Teenager races to New Year win

The Scotsman
03 January 2011

IT was disappointing that no one from the Scottish Athletics hierarchy interrupted the Festive season to look in at the 142nd New Year Sprint, at Musselburgh Racecourse on Saturday.

Had they done so they would surely have been encouraged by the quality of the young athlete it attracted.

Five of the eight finalists were teenagers, including the three medallists, the oldest of whom was the winner Martyn Paterson, who only turned 18 last Friday, while, in the youths' events, some startling talent emerged, the most notable of whom was 11-year-old Kingsley Cunningham, a primary seven pupil at Stockbridge in Edinburgh, of Nigerian stock of whom much, much more will be heard.

In fairness, only the hardiest of the hardcore supporters, probably fewer than 200, braved the bitter chill of a second day which was robbed by the weather of its scheduled partner, the National Hunt horserace meeting.

Had that meeting gone ahead, then there would have been a bumper crowd to give the athletes the kind of support they deserved.

Those who did come along saw the 4-6 favourite Paterson (Clackmannan) come through from his handicap start of 6.5 metres to claim the £4,000 first prize in 11.91 seconds, the official electronic time as opposed to the hand times announced initially for the cross-ties.

Paterson surged past the 17-year-old front-runner Fiona Cleat (Edinburgh, 22m) in the final ten metres of the 110m handicap, to prevent a first female triumph in the historic race, with another 17-year-old, Sebastian Harrison (Jedburgh 7.75m) clinching third place.

Paterson is coached by the Kirkcaldy-based former Edinburgh headteacher Eric Simpson and they both have their sights on greater things:

"Now I want to go on and represent Scotland in the 2014 Commonwealth Games in Glasgow," said the Central AC member, a second year Stirling University accountancy student.

Simpson, who also coaches the Scottish high hurdles and former 400m hurdles and 200m champion Francis Smith, a promising 16-year-old hurdler Ewan Dyer and the sprinter Hope Robertson, believes that at least three of them could make the team for 2014.

"We've got a good group and Martyn's worked very hard for this, he's put in a lot of mileage travelling to train with us five days a week at Pitreavie."

Paterson had nearly gone out on the first day, going through only as a fastest loser, but he certainly made the most of his second chance the next day:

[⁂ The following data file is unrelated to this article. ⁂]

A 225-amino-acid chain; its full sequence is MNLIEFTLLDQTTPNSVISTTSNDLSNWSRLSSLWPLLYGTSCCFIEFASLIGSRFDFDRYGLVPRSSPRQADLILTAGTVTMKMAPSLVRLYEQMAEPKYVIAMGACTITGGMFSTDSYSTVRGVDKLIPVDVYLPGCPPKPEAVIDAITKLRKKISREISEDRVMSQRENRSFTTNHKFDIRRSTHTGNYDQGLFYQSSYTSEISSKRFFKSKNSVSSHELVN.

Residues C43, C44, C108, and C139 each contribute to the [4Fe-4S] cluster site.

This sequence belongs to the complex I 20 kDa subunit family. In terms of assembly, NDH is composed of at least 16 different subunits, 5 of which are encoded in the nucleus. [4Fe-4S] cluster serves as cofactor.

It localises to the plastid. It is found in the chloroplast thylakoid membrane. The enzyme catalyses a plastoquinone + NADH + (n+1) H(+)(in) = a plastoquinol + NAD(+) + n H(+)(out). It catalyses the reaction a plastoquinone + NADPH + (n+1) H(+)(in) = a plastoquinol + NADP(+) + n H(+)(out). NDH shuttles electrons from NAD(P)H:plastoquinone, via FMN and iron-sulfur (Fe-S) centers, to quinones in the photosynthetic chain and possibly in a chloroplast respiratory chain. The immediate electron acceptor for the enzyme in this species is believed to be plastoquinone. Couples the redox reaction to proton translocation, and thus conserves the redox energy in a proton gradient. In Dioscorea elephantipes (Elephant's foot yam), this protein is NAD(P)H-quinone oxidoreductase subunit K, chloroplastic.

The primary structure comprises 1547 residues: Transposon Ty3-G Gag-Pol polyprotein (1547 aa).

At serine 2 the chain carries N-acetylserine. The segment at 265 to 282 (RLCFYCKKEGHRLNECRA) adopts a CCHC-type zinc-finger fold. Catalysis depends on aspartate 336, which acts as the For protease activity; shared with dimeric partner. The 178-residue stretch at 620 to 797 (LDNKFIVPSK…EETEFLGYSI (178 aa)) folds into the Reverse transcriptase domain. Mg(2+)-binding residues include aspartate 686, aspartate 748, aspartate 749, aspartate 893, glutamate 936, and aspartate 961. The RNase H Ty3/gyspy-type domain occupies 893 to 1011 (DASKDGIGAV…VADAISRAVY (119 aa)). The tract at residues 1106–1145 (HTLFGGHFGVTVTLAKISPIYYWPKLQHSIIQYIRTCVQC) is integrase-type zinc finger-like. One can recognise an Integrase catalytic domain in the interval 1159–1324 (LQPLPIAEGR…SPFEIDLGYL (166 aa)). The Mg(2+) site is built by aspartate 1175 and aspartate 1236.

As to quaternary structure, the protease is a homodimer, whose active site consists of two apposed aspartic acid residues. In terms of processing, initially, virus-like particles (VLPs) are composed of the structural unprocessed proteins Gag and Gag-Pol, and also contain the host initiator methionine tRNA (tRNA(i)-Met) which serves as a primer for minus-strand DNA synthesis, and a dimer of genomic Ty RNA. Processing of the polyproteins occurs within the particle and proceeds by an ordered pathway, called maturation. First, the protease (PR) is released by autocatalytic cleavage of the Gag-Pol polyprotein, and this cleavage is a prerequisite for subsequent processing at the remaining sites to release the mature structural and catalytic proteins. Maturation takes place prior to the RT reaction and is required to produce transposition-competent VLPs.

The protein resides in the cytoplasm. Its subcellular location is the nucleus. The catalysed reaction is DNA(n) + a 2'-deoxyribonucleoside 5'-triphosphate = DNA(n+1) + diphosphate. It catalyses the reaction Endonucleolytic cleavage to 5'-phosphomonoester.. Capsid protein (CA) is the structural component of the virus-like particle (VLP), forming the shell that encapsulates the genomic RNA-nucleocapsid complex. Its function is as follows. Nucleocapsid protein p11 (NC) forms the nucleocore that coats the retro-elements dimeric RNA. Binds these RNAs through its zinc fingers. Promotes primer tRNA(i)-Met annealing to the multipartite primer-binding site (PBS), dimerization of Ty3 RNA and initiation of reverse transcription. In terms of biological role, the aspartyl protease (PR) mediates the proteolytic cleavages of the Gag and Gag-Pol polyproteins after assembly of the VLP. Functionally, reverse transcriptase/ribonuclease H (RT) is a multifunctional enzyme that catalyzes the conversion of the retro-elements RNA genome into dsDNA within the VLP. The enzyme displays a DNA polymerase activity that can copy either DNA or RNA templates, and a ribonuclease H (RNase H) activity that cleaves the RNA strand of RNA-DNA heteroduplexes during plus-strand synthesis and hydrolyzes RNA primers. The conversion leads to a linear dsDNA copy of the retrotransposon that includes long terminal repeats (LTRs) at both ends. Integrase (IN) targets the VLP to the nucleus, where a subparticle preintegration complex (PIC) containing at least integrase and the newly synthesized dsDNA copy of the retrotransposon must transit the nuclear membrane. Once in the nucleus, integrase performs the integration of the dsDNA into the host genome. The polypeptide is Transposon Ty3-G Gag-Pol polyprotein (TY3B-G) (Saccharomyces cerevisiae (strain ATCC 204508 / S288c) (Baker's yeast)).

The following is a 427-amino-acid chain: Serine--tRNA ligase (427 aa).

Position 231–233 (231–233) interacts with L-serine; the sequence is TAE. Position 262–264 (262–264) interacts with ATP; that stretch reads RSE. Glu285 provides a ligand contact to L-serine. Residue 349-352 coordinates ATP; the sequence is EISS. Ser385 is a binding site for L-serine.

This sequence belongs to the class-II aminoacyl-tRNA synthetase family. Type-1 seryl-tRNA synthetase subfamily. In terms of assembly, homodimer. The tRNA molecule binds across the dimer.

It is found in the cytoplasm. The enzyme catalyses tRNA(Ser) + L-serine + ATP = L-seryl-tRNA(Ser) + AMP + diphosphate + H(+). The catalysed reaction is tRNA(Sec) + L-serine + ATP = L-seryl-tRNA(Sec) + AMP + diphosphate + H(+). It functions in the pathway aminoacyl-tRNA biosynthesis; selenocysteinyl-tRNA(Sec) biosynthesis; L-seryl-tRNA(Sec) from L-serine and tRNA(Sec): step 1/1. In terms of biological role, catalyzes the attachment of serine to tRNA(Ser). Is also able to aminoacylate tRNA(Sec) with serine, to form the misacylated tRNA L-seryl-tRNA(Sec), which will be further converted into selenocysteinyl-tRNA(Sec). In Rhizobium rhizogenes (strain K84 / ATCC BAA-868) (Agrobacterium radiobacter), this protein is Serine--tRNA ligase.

"I was a different athlete, it was such a turnaround."

With the backmarker Craig Fleming (Greenock) pulling out, Paterson won his cross-tie in brilliant style in 11.99 secs into a headwind. But Cleat, a Scottish internationalist at 400m hurdles, also impressed, holding her form to win her cross-tie in 12.13 secs, the second fastest of the four ties.

Paterson responded to the threat and went even faster in the final, catching Cleat with a powerful surge, with Cleat timed at 11.99 and Harrison 12.01.

There was one female victory on the final day when the 48-year-old Wendy Nicol (Dunfermline), mother of Scotland's Commonwealth Games 400m runner Gemma, captured the consolation 90m handicap and a first prize of £300. Nicol just held off the 60m winner Ross McGill (Kilbarchan) in a time of 10.21 secs from a handicapped start of 25m.



Billy (The King) McColm, the borders most famous pro games punter.

Who’s your pick? Runners set to take their marks for big race

The Southern Reporter
Published on Thu Dec 30 2010

Athletes, coaches, handicappers, bookies and punters – all part and parcel of professional running.

So, with the biggest event on the open athletic calendar coming up with the staging of the New Year sprint handicap at Musselburgh Racecourse tomorrow and Saturday, TheSouthern has tracked down an individual from each group and found out their views on who would do well in the £4,000 sprint, as well as selecting a winner.

Trained by his grandfather Charlie Russell, a top coach on the Scottish Games scene, Selkirk teenager Marc Cockburn won the Morebattle Games 110m handicap in fine style in August.

He told us: “Going by what I saw at the games during the summer, Jordan Maxwell could win the New Year sprint.

“He was second in the final of the Jedburgh Games 110m, when he was beaten in a photo-finish by Amy Clancy.

“It was a really close race, and Maxwell wasn’t far away from winning the biggest race on the summer games circuit.

“Maxwell comes from a good running school in Hawick, and I can see him doing well at Musselburgh.

“Leigh Marshall, who is in the same school as Maxwell, has a chance to win too, even although he has won it before.